MR-xmas-books-@1020

I would of course be remiss in the eyes of my venerable publishers if I did not recommend my own books as being splendid gift ideas for the holidays. So herewith my not-so-humble descriptions of some of the books I’m most proud of. My favorite and most useful cookbook, especially for young cooks, home cooks who want to get better, or parents who want to help teach their kids to cook, is Ruhlman’s Twenty: 20 Techniques, 100 Recipes, a Cook’s Manifesto. It identifies the twenty fundamental ideas, foods, and techniques required to cook just about anything. It won a James Beard Award in the general cooking category when it came out. The egg is a miracle of nutrition, economy, deliciousness, and utility. There may be no more valuable food to the cook. So I wrote a book Read On »

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I’m spending time in my studio apartment in NYC now and so have been cooking for one and thinking about the unusual nature of the task: single portions using as few pans as possible. I’ve posted recently on the importance of duck confit, and how it represents for me our ingenuity in terms of preserving food. But sometimes duck confit is just duck confit: a satisfying and delicious meal. And perfect for one in a tiny kitchen. Especially given that prepared duck confit is right around the corner at the most excellent Dickson’s Farmstand Meats in the Chelsea Market (I wrote about them last year). Happily, the wonderful company D’Artagnan makes duck confit and sells to many grocers and they also can ship directly to you. D’Artagnan is celebrating its 30th anniversary on Monday—congrats, Ariane! For this Read On »

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Duck Confit with Pepper/Coriander Cure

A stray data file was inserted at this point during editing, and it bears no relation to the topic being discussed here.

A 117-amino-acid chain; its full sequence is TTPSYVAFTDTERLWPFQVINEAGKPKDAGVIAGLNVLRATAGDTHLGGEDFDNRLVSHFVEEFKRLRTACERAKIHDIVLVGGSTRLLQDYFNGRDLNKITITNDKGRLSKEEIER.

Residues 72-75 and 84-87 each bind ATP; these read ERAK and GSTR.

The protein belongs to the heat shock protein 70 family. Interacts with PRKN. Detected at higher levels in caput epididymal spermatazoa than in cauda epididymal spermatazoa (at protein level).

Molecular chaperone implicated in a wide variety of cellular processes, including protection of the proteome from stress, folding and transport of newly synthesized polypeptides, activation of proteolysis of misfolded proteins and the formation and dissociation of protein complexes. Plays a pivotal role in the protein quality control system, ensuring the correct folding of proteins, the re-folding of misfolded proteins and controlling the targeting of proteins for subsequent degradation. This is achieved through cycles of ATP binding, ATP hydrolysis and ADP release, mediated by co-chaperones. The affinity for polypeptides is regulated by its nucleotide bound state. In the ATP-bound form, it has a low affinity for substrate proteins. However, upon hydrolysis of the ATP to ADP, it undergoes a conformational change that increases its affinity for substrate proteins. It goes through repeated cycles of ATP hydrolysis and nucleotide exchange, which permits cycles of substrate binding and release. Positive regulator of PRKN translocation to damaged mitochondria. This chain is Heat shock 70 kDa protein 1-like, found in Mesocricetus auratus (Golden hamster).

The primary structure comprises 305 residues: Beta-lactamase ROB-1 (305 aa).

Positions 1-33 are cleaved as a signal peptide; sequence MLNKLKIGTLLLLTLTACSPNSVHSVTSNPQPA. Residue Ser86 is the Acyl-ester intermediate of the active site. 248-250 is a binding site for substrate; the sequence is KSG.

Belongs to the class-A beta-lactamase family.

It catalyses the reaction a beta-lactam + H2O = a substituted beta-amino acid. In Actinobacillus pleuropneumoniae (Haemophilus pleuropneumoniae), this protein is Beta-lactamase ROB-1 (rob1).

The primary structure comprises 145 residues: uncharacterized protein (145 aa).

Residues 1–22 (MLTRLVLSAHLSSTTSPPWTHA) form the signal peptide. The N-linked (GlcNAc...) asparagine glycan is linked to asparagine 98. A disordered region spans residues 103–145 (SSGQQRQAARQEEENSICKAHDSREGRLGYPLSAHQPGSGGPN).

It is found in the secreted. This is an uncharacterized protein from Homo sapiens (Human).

As fall nears, my thoughts turn to duck confit. I hope you’ll put this excellent and simple technique into your repertoire this fall. It’s a great way to have a delicious meal moments away all fall and into the winter if you make one big batch. It keeps for many months in the fridge. Here’s my method using olive oil, which works great. I love it so much that when Thomas Keller asked me to submit a piece for Finesse, his elegant magazine, on the theme of preservation, my mind went straight to duck confit. I’m reprinting it here in anticipation of fall cooking. It’s about a lot more than deliciousness. (And for the literary folks, I’ll be in Raleigh tomorrow—9/18/15—for the Southern Indie Booksellers Association event, promoting my new fiction, In Short Measures. On Sunday Read On »

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polcyn2

  By Emilia Juocys How does one react when they find out the news that their mentor is closing a chapter of their career? At first, compete shock, and then one becomes comfortable with the idea and accepts it. That is how you associated them to their current position in life and now it is no longer going to hold true. That full-time occupation or passion will always be a part of them, but now they are morphing into a different phase in their life. I don’t think it matters if you are a teacher, doctor, entrepreneur, chef, or restaurateur. A couple of months ago I found out that my mentor, my culinary father Chef Brian Polcyn (yes, coauthor of Charcuterie and Salumi), was giving up the reins as chef/proprietor of Forest Grill, outside Detroit. Unless you really know Chef Polcyn or follow his antics, especially when he is with Ruhlman, you would Read On »

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MR-xmas-books-@1020

  It’s been a busy publishing year, both frustrating (for many, many months Amazon made it hard for people to buy my books, mine and thousands of others, due to a dispute with Hachette) and exciting. I don’t think I’ve ever published two books in the same year. The big book is Egg: A Culinary Exploration of the World’s Most Versatile Ingredient. (Chris Kimball of America’s Test Kitchen last week picked it as one of his favorites. Thanks Chris, and sorry no macarons! The egg is inexhaustible; I couldn’t put every form of meringue in there!) My publisher, Little, Brown, also created an absolutely killer interactive iBook based on the ingenious egg flow chart I created. Yes, ingenious. Ferran Adrià even said so! The second book is Ruhlman’s How to Roast: Foolproof Techniques and Recipes for the Home Read On »

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